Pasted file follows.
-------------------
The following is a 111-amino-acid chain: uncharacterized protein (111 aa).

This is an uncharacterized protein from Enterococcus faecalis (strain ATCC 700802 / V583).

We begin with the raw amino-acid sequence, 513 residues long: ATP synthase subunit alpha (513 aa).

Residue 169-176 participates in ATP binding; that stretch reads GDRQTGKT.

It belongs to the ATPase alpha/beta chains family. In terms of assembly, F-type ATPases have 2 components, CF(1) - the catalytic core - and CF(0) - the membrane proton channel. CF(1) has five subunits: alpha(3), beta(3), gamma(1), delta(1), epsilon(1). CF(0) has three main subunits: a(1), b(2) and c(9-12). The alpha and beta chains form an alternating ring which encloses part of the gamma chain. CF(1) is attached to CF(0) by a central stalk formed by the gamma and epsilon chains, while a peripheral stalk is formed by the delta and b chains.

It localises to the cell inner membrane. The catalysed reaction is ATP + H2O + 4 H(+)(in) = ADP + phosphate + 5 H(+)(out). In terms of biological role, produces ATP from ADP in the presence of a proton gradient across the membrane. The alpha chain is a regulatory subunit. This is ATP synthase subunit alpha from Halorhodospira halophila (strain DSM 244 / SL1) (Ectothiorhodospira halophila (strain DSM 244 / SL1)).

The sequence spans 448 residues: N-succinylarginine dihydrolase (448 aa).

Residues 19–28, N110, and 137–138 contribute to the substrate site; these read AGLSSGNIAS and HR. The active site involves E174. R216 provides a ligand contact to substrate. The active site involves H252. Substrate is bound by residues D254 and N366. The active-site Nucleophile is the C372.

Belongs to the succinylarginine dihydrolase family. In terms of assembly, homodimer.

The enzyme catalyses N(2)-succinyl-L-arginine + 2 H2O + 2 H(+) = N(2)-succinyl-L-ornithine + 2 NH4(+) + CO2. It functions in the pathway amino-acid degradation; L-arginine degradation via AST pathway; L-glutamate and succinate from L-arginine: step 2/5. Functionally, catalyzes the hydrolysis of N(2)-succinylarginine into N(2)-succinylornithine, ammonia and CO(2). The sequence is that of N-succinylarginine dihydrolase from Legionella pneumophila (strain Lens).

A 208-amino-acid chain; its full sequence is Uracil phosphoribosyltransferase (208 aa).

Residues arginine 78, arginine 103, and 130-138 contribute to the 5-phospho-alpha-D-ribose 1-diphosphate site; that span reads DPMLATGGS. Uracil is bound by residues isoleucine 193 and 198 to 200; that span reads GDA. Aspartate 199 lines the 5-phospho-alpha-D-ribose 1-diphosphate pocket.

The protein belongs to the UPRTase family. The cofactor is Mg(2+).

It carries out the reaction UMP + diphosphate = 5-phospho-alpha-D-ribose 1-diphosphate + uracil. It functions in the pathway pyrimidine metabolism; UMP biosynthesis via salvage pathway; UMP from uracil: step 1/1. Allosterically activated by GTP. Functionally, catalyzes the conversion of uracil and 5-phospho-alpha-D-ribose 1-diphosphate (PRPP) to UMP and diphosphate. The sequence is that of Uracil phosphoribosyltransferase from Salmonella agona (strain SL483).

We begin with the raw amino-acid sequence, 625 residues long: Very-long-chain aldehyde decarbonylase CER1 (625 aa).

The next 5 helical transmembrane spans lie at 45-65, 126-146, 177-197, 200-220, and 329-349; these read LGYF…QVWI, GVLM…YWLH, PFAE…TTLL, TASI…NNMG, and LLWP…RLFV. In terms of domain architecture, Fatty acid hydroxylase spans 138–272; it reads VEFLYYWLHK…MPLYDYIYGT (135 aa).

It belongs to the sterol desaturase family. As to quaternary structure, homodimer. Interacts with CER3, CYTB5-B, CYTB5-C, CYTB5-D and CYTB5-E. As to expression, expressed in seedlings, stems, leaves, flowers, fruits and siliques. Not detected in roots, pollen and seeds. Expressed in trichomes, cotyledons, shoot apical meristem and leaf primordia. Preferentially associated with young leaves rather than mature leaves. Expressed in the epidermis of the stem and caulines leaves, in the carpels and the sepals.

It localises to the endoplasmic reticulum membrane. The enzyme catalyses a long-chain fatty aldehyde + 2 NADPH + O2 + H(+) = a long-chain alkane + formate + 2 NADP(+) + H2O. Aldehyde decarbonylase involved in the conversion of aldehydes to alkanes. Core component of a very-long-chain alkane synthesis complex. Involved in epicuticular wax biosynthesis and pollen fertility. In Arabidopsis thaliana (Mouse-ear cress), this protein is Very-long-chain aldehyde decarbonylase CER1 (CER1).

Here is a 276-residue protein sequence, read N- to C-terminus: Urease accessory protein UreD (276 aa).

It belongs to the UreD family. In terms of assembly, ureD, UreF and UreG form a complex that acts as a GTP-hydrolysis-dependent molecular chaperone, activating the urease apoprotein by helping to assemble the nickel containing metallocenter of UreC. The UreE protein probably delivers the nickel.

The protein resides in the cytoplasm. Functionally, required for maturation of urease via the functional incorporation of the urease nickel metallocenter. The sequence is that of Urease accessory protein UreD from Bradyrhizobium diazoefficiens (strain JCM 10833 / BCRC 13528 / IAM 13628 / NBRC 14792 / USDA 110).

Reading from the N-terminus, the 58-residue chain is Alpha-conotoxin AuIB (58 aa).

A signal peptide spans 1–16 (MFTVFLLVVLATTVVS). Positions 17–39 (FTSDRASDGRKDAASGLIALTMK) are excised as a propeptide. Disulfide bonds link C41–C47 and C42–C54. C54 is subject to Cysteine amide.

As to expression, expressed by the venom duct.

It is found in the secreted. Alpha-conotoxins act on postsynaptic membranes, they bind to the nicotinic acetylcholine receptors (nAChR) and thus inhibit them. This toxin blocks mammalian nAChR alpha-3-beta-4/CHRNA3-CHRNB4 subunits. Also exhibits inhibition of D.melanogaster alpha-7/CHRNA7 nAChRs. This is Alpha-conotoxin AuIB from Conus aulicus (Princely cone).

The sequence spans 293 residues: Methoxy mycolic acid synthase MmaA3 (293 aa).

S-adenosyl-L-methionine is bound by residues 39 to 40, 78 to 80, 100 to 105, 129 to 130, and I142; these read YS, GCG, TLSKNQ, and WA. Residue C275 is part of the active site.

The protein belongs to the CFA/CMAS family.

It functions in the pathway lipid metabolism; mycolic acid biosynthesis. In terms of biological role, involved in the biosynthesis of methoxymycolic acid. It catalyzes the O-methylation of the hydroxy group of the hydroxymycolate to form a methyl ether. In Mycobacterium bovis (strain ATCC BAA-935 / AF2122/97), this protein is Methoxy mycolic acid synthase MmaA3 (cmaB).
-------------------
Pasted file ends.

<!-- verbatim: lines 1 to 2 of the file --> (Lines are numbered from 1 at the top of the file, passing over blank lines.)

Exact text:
The following is a 111-amino-acid chain: uncharacterized protein (111 aa).

This is an uncharacterized protein from Enterococcus faecalis (strain ATCC 700802 / V583).